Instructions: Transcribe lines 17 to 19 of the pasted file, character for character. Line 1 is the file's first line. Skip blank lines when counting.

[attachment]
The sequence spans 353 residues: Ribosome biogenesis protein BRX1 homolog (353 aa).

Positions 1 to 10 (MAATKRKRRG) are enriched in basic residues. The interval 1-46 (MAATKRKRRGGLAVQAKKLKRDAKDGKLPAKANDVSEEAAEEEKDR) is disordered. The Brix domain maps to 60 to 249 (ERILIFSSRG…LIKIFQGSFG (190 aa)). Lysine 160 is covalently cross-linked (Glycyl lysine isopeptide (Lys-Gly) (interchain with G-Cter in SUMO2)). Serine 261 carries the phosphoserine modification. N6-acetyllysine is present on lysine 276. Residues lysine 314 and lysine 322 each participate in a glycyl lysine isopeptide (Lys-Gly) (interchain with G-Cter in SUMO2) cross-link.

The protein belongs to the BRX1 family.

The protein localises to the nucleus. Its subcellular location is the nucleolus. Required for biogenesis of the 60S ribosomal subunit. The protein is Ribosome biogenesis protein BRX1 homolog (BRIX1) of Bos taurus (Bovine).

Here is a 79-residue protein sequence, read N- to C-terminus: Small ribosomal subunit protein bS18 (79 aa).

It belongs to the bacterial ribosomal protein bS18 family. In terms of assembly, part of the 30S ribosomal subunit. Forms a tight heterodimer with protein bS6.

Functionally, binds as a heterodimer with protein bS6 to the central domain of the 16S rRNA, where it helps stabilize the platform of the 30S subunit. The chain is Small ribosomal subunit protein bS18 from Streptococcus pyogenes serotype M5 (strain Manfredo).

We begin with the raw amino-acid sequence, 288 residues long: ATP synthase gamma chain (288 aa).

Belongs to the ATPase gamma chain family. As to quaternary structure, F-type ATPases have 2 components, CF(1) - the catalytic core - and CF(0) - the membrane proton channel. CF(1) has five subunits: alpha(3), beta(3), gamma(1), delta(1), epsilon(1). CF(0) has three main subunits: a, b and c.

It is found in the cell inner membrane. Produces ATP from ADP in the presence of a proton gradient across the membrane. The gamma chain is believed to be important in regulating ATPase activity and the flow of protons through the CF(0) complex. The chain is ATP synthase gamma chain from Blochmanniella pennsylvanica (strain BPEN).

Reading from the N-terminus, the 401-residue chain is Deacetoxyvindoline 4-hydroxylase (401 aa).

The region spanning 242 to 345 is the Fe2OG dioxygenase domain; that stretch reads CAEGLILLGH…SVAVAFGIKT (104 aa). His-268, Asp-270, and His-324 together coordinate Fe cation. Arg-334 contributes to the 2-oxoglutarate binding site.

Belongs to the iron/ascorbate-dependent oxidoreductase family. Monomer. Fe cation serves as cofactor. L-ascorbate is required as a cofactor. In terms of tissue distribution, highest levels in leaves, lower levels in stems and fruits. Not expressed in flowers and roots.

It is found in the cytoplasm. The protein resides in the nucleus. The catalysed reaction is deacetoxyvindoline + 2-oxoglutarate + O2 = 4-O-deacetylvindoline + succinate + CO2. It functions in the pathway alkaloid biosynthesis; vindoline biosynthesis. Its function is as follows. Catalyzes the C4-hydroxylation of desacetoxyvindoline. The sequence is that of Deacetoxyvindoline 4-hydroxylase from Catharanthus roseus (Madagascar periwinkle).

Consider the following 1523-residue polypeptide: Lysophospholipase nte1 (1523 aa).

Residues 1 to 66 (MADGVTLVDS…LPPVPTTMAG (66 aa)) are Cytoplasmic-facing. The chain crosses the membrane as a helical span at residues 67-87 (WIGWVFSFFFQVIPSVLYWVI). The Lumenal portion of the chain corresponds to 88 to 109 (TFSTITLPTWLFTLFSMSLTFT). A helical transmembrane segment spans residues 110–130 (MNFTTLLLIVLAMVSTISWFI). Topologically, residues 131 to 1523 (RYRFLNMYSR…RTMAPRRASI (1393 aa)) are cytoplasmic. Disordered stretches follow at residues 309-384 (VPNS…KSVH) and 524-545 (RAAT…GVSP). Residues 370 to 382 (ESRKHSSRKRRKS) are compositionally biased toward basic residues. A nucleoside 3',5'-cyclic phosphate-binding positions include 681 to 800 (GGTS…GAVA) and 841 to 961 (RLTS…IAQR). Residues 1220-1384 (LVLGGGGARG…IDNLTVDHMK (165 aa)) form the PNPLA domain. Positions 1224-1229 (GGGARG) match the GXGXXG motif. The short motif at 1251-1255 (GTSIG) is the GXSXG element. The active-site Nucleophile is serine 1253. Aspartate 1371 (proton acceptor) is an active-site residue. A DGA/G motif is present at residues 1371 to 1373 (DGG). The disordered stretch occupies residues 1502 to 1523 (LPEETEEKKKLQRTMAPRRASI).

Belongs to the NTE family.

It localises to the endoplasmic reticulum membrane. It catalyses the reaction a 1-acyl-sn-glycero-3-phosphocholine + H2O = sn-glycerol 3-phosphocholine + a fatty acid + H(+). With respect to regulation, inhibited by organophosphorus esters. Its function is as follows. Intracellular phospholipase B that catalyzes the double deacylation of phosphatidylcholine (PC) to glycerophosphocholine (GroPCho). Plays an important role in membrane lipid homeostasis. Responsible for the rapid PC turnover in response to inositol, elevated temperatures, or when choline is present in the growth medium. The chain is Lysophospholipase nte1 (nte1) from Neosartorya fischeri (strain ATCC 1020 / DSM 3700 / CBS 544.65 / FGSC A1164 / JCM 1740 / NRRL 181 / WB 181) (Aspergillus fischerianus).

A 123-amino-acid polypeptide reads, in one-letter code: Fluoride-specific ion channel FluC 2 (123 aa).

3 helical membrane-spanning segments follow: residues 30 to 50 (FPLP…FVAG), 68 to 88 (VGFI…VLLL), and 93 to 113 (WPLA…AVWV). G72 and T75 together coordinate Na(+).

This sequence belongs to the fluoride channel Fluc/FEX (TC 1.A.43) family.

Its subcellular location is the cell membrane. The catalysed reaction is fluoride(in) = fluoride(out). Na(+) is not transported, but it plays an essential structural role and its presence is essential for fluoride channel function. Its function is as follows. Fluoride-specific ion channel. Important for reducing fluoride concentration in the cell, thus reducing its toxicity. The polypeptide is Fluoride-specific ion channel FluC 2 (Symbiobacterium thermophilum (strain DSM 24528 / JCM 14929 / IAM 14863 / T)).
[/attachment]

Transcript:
Belongs to the NTE family.

It localises to the endoplasmic reticulum membrane. It catalyses the reaction a 1-acyl-sn-glycero-3-phosphocholine + H2O = sn-glycerol 3-phosphocholine + a fatty acid + H(+). With respect to regulation, inhibited by organophosphorus esters. Its function is as follows. Intracellular phospholipase B that catalyzes the double deacylation of phosphatidylcholine (PC) to glycerophosphocholine (GroPCho). Plays an important role in membrane lipid homeostasis. Responsible for the rapid PC turnover in response to inositol, elevated temperatures, or when choline is present in the growth medium. The chain is Lysophospholipase nte1 (nte1) from Neosartorya fischeri (strain ATCC 1020 / DSM 3700 / CBS 544.65 / FGSC A1164 / JCM 1740 / NRRL 181 / WB 181) (Aspergillus fischerianus).

A 123-amino-acid polypeptide reads, in one-letter code: Fluoride-specific ion channel FluC 2 (123 aa).